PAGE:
So what do I think of the new VisionPro by Apple?
The name “Pro” suggests it’s a professional device, yet what we saw at June 5th seems targeted mainly at the wealthy consumer and the office worker in the creative space. Given the prosperity of the stereotypical Apple crowd, the eye watering starting price of $3499 (without taxes - probably just a little south of €4000 in Europe) might be a good marketing position. However, at that price point I don’t see it as a device for the masses. Yet. But this is Apple. They have deep pockets and are known for staying on course once they have chartered one.
It seems to be a very well considered device, and knowing Apple, its build quality will be very good. I really like the 3D movies’s thing, their take on FaceTime using a lifelike avatar, the “looking at your Mac and your screen appears on it”, as well it working without controllers. The best controllers are the ones that never run out of batteries and that you always have available: your hands. Projecting your eyes on the front ‘screen’ is a very clever thing so you remain present for people in the room with you - but arguably the only real new thing we have never seen before. Most is just (vastly) improvement over existing (competitive) hardware. And I hope that screen on the front is very sturdy, as inevitably the device will be bumped or dropped sometimes and unfortunately things tend to land of their heaviest part first.
What Apple mostly showed was movies and pictures, and 2D apps floating in space. I would expect them to boast more about spatial awareness capabilities and 3D content, but maybe that’s because the target user seems to mainly be the consumer, and not so much the professional spatial IT nerd or VR gamer. Supporting Unity is great, and makes me, as a developer, very happy as it means a lot of my existing code and assets can be ported and used. I would very much like to put the device to the test by porting my apps, but unfortunately I don’t live in the USA. Which also struck me as unusual. Apple announcement are usually of the “available next week, worldwide” kind and not “early next year, USA only”. Also, it was exclusively shown as being used indoors - I wonder how good its spatial tracking is outside of living rooms and offices; how it handles sunlight and quickly changing light conditions - all the things I know that can throw an inside-out tracking device off its rocker.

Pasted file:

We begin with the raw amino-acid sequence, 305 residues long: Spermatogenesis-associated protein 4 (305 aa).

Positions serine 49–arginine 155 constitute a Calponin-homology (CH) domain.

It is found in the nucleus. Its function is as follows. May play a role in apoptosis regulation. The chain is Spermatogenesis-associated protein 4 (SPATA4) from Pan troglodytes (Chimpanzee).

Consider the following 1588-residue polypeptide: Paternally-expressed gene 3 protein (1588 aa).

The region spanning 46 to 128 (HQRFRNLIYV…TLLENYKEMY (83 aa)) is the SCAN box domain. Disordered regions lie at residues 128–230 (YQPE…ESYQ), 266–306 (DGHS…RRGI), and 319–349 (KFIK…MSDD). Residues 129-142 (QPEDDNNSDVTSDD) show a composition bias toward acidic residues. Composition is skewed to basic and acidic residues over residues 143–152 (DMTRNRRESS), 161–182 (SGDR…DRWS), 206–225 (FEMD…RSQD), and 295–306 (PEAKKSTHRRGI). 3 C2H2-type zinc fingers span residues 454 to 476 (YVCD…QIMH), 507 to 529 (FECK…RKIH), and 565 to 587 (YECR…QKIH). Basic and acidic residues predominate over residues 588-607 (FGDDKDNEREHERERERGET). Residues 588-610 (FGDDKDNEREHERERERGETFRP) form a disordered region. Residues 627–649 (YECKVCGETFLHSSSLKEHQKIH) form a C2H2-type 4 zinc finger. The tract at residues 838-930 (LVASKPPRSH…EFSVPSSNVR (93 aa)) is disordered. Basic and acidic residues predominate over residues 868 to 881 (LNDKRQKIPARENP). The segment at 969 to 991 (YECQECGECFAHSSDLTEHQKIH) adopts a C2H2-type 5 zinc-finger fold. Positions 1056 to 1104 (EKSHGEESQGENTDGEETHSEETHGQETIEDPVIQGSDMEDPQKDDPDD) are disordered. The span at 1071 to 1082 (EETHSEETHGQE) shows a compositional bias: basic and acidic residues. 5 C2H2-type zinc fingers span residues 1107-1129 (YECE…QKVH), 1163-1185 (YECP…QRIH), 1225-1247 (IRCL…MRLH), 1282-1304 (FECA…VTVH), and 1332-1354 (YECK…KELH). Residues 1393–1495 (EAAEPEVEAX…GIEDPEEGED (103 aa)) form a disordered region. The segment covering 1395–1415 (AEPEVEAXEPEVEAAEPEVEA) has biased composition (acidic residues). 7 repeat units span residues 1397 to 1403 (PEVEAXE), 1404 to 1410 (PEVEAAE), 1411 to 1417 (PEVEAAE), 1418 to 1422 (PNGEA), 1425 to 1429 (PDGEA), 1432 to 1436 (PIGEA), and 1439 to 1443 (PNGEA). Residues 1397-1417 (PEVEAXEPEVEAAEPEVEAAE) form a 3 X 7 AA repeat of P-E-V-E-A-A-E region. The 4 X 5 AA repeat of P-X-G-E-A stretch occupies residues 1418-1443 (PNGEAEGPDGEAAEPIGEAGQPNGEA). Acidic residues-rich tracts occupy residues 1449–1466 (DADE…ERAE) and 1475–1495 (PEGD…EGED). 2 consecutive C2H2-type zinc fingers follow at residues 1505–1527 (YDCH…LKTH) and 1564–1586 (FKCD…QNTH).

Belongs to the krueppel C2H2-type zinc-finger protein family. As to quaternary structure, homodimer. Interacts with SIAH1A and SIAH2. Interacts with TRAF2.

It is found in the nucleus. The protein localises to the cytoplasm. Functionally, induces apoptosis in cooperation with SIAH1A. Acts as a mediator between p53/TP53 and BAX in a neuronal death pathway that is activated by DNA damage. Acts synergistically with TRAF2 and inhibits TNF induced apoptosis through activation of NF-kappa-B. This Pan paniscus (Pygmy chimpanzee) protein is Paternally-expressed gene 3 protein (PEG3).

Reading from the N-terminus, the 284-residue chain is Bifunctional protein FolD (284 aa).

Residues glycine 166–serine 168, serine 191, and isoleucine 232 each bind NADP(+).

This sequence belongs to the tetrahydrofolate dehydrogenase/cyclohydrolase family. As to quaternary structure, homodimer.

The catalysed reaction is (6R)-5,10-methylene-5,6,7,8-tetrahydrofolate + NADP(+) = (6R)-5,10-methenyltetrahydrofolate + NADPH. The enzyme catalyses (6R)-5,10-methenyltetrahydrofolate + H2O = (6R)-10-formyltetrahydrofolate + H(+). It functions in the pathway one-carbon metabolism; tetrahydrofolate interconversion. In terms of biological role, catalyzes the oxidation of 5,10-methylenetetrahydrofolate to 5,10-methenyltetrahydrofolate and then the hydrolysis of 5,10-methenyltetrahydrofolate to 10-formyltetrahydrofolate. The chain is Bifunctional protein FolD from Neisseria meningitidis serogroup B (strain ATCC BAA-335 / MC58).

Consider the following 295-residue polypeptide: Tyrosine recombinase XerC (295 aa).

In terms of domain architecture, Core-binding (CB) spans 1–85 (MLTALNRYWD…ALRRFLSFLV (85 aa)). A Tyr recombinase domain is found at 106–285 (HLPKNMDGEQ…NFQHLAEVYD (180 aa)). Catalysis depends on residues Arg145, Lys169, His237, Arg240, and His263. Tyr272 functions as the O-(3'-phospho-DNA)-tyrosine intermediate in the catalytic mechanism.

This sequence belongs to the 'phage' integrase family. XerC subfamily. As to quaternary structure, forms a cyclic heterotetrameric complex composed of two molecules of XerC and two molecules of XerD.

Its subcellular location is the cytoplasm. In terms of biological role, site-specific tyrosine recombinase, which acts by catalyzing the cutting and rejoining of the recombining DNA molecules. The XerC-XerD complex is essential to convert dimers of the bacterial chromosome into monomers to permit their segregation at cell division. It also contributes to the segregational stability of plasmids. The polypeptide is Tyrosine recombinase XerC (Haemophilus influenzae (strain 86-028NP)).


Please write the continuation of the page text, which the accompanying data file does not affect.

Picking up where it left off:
Allegedly building apps using Apple tools will be vastly simpler than using Unity, but with the drawback it will be Apple-only software. Unity, at least, makes it easy - or at least feasible - to make apps that run on mulitple platforms. Time will tell if this is good decision, but I can’t see gaming studios simply abandoing Unity if favor of a one platform tool. But then again, gaming does not seem to be the prime objective of this platform.
Let me make one thing clear, for the people who missed this: in essence, this a pass-through VR device. It’s in the same family as the Quest family and the Pico 4. They project reality as seen by cameras in the background on the screen inside your headset, so it looks like you are looking at reality. Basically the same thing your phone’s AR does. HoloLens and Magic Leap project their content on transparent screens, and reality comes ‘for free’ then. Both have their advantages and disadvantages - with pass-through you usually have a bigger FOV, you can do things like shadows, and virtual content can be completly opaque - whereas in HoloLens or ML they are always a bit translucent. The drawback of these are potential motion sickness issues and completely opaque holograms can block the view of real-world obstacles.
I really dislike you need insets when you are wearing glasses. This is the same thing I begruntle Magic Leap for. It basically makes every device a personal device, makes it hard so sell and demo to everyone who is not having 20/20 vision or wears contacts, or use it in training/industrial facilities where a large group of people use a limited set of devices. For this price point I would at least expect some diopter dials, to cover the most common prescriptions. I vividly remember trying a Magic Leap 1 - without my glasses, it was like looking at fog, and when I tried to wriggle my glasses under the visor it kind of worked, but I almost broke my glasses. Almost everyone over 40 has some kind of eye condition. The people having money are usually a bit older. So I think this needs to be addressed.
I was also a bit disappointed by the battery life, but I also realize this is only the first version. Knowing Apple, they will rev this thing every 1-2 years. Maybe this will push XR forward again. I mostly hope this will give a push to XR again. It looks like the battle for consumer hearts has begun, amongst the same lines we see now: Android (Quest) for the cheaper mass market, and Apple for the high end consumers.
Things need to pan out a bit more yet. Things I wonder:
- How good does it remember spaces?
- Can I track objects, QR codes, Vuforia markers?
- Can I use the cameras to employ computer vision models?
- How well does it perform in industrial settings?
I hope things will become clearer soon. I the mean time… “May you live in interesting times”